The rest of the army, common soldiers who were lacking in spirt, were to remain ready in the rear, waiting for the king’s commands, and if the enemy gained ground these soldiers were to approach Azcapotzalco little by little in orderly fashion (p.79).
The spiritless men who had remained behind, seeing where victory lay, were swept by a desire for glory and attacked the enemy so vigorously that the forces of Azcapotzalco abandoned the field and took refuge in the city (pf.79).
The commoners who had fought but had been timid and fearful at first and who had sworn to become serfs of the victors, of the nobility, were not given lands or anything else in order to castigate them for their lack of courage. Some, however, who had shown a certain amount of valor and spirit and desire to fight were awarded fields (p.82).
What is described above are the actions of regular, but unwilling, troops who ultimately pursued a broken enemy. Thus macehualtin are Reg Ax(I) because they were both ‘poorly motivated and trained regular troops’ and ‘[troops] who would be psiloi were they not too numerous to skirmish’ (Barker and Bodley Scott 1998:7). The pursuit of a demoralized command is already modelled under the rules governing spontaneous advance.
Otomí or Otontin
The cuahchicqueh and otontin could be graded as Wb(S) because they had a ‘strong belief, often shared by their contemporaries, in their own invincibility’ (Barker and Bodley Scott 1998:6). However, they would slow down the advance of the rest of their army as Wb(S) move only 100p. These were the troops that were to lead their forces into combat.
Alternatively, since they fought in ‘loose formation and [emphasized] speed in the charge’ (Barker and Bodley Scott 1998:6), they could be classified as Wb(F). This removes the problem about differing movement rates. The cuahchicqueh and otontin also suffered the heaviest casualties, which is modelled by the grading factor given to elements fighting (F) troops.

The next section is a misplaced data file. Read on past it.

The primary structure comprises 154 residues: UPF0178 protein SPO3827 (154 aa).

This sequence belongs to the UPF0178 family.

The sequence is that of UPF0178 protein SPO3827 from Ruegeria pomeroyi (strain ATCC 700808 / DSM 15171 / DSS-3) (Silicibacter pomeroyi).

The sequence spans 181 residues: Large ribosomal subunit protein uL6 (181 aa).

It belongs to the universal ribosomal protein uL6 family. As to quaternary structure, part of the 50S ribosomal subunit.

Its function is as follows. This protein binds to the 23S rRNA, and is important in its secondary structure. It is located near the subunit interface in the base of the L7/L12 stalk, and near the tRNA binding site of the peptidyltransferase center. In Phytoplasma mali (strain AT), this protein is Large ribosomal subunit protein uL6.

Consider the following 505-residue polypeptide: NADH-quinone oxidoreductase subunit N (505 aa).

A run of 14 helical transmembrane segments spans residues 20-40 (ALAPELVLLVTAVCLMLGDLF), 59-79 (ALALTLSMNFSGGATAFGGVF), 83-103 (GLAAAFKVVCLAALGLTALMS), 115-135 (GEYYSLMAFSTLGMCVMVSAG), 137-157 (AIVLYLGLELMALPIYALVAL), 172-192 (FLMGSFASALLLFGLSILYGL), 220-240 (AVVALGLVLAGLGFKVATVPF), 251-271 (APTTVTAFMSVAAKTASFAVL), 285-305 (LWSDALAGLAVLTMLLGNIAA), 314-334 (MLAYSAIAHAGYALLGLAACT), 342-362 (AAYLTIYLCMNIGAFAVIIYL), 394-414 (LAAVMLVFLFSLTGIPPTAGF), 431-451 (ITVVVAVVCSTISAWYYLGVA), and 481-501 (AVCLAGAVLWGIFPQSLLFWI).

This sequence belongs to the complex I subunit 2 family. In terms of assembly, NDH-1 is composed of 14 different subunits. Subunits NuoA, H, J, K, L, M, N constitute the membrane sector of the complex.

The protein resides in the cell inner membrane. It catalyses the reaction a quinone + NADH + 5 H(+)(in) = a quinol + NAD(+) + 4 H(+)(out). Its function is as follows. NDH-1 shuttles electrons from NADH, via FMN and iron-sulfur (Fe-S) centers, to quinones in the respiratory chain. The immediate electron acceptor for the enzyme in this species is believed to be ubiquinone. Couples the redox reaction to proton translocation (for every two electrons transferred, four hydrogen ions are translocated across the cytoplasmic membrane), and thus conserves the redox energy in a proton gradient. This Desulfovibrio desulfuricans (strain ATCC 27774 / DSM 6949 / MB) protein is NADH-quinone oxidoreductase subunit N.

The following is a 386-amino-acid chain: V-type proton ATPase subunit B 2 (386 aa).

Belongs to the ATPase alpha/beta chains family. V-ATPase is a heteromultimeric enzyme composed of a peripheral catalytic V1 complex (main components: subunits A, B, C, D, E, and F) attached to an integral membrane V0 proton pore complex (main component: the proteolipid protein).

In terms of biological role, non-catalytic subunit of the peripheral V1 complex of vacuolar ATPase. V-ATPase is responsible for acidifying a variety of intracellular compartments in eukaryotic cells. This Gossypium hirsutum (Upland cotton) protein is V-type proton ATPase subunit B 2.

The question then revolves around the Otomí Wb(F) in the DBM army list. It appears that the list confuses the Otomí, one of the ethnic groups who were settled in Central Mexico before the arrival of the Mexica, the dominant ethnic group of the Aztecs, with the otontin warrior society. Although the Otomí did provide troops for the Aztecs, I cannot find anything that suggests they performed any differently than any other ethnic group within an Aztec army. At the battle of Otumba (also Otompan), fought on July 7, 1520, a substantial proportion of the Aztec army consisted of Otomí from the surrounding area. Some disaffected Otomí did serve as mercenaries with the Tlaxcalteca and Tarascans, and these are treated separately in that list. The Otomí from the Aztec list have been removed altogether and the otontin have been combined with the cuahchicqueh and have been graded as Wb(F).
Arrow knights are not found in any primary source; not Durán, Díaz del Castillo, Sahagún nor the Anonymous Conquistador. I originally found only two sources that mention arrow knights. The first is an uncited reference in Bray’s (1968) Everyday Life of the Aztecs; the second is the drawing by Anton Hoffman reproduced in Wise’s (1980) The Conquistadors. Hoffman’s depiction of an arrow knight should be regarded with some suspicion, as in other illustrations he creates some fantastic weapons used by the Aztecs.